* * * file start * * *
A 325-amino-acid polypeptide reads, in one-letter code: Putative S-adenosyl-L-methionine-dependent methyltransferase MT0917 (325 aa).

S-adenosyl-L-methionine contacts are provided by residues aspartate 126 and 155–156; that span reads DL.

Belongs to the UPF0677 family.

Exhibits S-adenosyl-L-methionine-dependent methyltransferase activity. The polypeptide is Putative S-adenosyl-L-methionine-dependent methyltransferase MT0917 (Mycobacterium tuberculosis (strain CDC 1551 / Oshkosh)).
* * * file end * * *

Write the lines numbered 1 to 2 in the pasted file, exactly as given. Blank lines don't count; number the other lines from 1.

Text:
A 325-amino-acid polypeptide reads, in one-letter code: Putative S-adenosyl-L-methionine-dependent methyltransferase MT0917 (325 aa).

S-adenosyl-L-methionine contacts are provided by residues aspartate 126 and 155–156; that span reads DL.